As I've gotten to know Chico and the North State on bicycle, I've noticed quite a few bicycle-focused civic improvements, and much more bicycle-friendly evidence that I haven't yet photographed, but will as I have time. I only wish I'd have taken more digital photos along the way in all the places I've lived!

I've also noticed areas that could use improvement, and I've been to and lived in towns that outright suck if you want to ride a bike.

Along this train of thought, this evening I created a couple of groups on Flickr to begin this little exercise of documenting the bike friendliness of the two places I live and ride - and the suck factors as I find them. Without further adieu, may I introduce:

the Bicycle Friendly Flickr Group

and the Bicycle Unfriendly Flickr Group

If you have photos, or should go take photos of things that you think relate to these two topics where you live, I invite you to get out there, ride around, take some pictures, and submit them to the groups! And keep in mind - this isn't political! This is fun!

50 + Chivo Velo cartography = 62.5

Activity: Road Bike
Area: Paskenta Century course.
Weather: numbing cold for the first 30 miles, perfection for the last 30. Windy for about 2/3 of the ride, however that works.
Distance: 62.5 miles
Avg spd.: 15.5mph!
How I felt: This ride was awesome. I'm getting numbness in both of my feet, which makes me think it's time to burn these crappy Sidi shoes. At mile 52 or so I bonked pretty nicely. The last ten miles were nice and flat though, lucky for me.

Thing to remember: I met up with a guy named Jeff. I didn't know him in person, but we had exchanged a couple of emails via the Chico Bike Rides Y! group. Jeff is the Principal at Prospect High School in Oroville, Ca, and it turns out that we have quite a bit in common. First off, he's a really cool guy (ha). But he's also a cyclist and a drummer, which if you didn't know, I am as well.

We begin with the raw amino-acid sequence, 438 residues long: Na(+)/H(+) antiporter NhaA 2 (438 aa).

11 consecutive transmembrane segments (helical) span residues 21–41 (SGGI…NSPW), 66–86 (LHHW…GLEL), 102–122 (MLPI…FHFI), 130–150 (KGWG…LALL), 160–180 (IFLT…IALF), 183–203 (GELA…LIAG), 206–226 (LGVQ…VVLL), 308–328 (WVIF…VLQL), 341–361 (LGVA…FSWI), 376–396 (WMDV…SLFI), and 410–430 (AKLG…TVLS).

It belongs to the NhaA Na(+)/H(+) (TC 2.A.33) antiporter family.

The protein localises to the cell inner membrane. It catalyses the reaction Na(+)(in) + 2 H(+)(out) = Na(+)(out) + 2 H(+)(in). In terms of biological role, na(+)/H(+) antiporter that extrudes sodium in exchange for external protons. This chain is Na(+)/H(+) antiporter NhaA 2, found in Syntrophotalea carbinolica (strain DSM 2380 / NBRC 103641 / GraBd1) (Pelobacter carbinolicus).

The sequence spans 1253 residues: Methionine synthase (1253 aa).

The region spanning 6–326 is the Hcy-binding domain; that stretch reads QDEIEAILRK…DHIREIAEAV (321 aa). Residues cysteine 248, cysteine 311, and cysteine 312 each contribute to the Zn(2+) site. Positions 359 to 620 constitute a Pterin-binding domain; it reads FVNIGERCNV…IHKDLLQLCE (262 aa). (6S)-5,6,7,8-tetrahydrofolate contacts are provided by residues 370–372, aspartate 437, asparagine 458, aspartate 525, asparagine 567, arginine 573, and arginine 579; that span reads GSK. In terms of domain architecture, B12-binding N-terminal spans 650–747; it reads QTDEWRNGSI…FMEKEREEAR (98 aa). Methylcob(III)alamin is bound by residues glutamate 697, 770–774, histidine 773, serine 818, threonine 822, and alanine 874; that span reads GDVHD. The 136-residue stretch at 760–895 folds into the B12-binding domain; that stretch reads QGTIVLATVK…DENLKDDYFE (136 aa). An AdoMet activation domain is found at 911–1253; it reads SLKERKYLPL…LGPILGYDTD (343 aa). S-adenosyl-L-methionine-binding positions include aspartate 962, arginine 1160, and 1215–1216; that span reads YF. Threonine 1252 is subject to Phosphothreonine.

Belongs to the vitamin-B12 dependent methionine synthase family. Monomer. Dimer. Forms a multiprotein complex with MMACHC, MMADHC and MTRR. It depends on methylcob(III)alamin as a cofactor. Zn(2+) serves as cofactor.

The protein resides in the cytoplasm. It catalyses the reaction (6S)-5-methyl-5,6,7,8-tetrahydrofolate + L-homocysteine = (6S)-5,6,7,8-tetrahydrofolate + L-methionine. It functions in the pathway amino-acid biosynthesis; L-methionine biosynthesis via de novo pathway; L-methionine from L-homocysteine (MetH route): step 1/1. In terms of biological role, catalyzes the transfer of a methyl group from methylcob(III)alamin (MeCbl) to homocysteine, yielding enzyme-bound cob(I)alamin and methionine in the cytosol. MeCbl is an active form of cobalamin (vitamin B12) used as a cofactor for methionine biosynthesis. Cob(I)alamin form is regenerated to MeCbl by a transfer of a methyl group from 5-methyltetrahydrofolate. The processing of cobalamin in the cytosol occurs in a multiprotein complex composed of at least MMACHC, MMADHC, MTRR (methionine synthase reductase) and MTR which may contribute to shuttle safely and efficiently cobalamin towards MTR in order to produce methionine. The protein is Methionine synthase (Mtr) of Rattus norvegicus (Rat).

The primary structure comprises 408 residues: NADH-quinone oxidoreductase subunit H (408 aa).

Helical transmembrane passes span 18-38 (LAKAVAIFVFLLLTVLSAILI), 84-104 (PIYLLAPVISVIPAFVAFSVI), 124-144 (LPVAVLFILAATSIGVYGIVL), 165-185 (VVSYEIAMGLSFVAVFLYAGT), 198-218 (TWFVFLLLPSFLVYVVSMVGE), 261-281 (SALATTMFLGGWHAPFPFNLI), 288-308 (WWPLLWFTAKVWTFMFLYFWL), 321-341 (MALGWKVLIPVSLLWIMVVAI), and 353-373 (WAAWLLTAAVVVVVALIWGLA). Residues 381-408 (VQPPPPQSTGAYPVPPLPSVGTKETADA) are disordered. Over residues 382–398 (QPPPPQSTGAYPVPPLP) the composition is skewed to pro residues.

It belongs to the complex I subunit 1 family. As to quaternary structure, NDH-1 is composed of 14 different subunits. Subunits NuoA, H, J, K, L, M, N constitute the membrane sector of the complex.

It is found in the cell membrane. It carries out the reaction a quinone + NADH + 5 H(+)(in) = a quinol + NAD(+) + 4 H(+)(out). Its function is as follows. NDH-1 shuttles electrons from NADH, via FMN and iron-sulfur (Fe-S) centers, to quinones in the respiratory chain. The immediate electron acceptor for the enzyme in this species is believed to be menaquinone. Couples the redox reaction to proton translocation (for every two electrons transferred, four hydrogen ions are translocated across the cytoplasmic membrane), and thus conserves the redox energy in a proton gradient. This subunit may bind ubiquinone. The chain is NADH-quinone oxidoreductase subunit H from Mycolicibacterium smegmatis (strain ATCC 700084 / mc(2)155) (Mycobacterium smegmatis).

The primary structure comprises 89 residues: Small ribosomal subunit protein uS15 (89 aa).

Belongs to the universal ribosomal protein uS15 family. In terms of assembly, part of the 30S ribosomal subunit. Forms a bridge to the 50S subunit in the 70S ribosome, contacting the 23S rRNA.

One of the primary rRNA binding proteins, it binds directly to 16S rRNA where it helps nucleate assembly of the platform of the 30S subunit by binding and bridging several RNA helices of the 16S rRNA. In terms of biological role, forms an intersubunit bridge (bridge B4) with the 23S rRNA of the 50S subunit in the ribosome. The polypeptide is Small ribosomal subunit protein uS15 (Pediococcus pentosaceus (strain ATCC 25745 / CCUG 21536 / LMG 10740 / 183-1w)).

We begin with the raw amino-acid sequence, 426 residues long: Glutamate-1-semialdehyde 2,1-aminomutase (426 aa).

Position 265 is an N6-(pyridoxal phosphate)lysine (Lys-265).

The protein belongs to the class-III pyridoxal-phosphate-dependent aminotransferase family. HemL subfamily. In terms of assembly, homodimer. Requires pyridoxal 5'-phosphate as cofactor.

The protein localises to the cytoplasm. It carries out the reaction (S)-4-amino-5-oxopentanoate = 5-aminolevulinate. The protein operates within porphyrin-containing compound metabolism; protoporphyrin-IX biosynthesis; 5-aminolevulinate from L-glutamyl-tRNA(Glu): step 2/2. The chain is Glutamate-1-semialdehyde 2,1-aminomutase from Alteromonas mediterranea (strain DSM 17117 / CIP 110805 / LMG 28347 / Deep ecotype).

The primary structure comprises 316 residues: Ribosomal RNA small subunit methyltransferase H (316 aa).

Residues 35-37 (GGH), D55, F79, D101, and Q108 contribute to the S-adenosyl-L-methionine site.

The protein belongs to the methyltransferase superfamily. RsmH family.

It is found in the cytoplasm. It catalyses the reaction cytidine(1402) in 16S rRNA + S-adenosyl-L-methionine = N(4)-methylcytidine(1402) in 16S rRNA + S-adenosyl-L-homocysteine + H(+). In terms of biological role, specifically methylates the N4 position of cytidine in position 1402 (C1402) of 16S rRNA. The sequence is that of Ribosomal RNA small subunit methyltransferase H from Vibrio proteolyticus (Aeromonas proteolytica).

Being a high school principal, he had some hilarious, choice stories to tell. When I first asked him about said stories, he said he didn't think 50 miles (our intended distance) would be long enough to tell me all of his daily "challenges". If I weren't writing this in a public forum I might pass some of his stories along, but I don't want to put his reputation at risk. I'll just say that if you happen to be one of Mr. Ochs' students, you have yourself a very cool Principal. ;-)

The California school system needs more people like Jeff.

Anyway, once again the Chico Velo maps were all wrong in terms of distance, and we rode managed to somehow ride 62 miles on the 50 mile Paskenta Century course - by following the map. Maybe it's time to update your maps, or your mileage counters guys?

The upsides of this fact are that Jeff and I tested our endurance limits, and healthily finished a 62 mile ride. We spent our Sunday morning riding through some of the most beautiful countryside I've ever seen; oak-speckled hillsides, and emerald green fields of new winter grass as far as my eyes could take me. Mt. Lassen, to the east, followed us everywhere on this clear day. Tiny country roads guided us through the northern part of this great state - sometimes showing their age with pocked asphalt, and other times passing their newly acquired lack of irregularities through to our tires, and then through our bicycle frames, and our arses gladly accepted! We passed one brown cow who had escaped its fence, and she hardly stopped eating the fresh greens on the side of Meridian Road to look up at us as we rode by. Her eyelashes must've been two inches long, and I'm pretty certain she winked as we pedaled by. We saw evidence of the previous week's floods in the orchards. Walnut tree trunks were wrapped with miscellaneous human-made debris, and lined the side of the street opposite the river. The wind was pretty kind to us, and there were even some points that she was us pushing along at 21mph!